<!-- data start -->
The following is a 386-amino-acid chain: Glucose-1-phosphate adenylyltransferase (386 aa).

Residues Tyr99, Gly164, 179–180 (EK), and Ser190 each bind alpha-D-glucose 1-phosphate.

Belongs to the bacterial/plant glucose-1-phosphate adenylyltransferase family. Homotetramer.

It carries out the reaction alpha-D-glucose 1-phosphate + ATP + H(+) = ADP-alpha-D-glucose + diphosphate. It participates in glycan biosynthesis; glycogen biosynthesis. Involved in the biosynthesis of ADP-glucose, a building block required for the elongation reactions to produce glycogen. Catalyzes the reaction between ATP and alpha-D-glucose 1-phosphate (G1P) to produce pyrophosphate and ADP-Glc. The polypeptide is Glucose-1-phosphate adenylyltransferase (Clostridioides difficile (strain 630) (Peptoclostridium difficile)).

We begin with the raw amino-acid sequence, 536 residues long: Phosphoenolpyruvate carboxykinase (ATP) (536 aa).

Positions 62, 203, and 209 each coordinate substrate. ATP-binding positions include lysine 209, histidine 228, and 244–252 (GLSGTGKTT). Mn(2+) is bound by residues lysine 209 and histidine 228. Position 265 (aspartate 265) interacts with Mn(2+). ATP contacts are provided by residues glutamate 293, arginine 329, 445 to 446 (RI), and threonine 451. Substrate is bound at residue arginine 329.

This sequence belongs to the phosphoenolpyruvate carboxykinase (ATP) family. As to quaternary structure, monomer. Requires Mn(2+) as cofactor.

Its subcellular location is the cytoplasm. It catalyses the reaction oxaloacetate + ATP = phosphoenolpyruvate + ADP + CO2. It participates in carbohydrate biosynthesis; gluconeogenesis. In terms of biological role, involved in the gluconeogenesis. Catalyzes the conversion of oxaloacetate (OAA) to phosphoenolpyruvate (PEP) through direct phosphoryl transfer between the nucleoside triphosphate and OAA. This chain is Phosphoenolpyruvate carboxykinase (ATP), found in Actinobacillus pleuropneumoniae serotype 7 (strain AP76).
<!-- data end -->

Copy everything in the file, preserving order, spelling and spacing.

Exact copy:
The following is a 386-amino-acid chain: Glucose-1-phosphate adenylyltransferase (386 aa).

Residues Tyr99, Gly164, 179–180 (EK), and Ser190 each bind alpha-D-glucose 1-phosphate.

Belongs to the bacterial/plant glucose-1-phosphate adenylyltransferase family. Homotetramer.

It carries out the reaction alpha-D-glucose 1-phosphate + ATP + H(+) = ADP-alpha-D-glucose + diphosphate. It participates in glycan biosynthesis; glycogen biosynthesis. Involved in the biosynthesis of ADP-glucose, a building block required for the elongation reactions to produce glycogen. Catalyzes the reaction between ATP and alpha-D-glucose 1-phosphate (G1P) to produce pyrophosphate and ADP-Glc. The polypeptide is Glucose-1-phosphate adenylyltransferase (Clostridioides difficile (strain 630) (Peptoclostridium difficile)).

We begin with the raw amino-acid sequence, 536 residues long: Phosphoenolpyruvate carboxykinase (ATP) (536 aa).

Positions 62, 203, and 209 each coordinate substrate. ATP-binding positions include lysine 209, histidine 228, and 244–252 (GLSGTGKTT). Mn(2+) is bound by residues lysine 209 and histidine 228. Position 265 (aspartate 265) interacts with Mn(2+). ATP contacts are provided by residues glutamate 293, arginine 329, 445 to 446 (RI), and threonine 451. Substrate is bound at residue arginine 329.

This sequence belongs to the phosphoenolpyruvate carboxykinase (ATP) family. As to quaternary structure, monomer. Requires Mn(2+) as cofactor.

Its subcellular location is the cytoplasm. It catalyses the reaction oxaloacetate + ATP = phosphoenolpyruvate + ADP + CO2. It participates in carbohydrate biosynthesis; gluconeogenesis. In terms of biological role, involved in the gluconeogenesis. Catalyzes the conversion of oxaloacetate (OAA) to phosphoenolpyruvate (PEP) through direct phosphoryl transfer between the nucleoside triphosphate and OAA. This chain is Phosphoenolpyruvate carboxykinase (ATP), found in Actinobacillus pleuropneumoniae serotype 7 (strain AP76).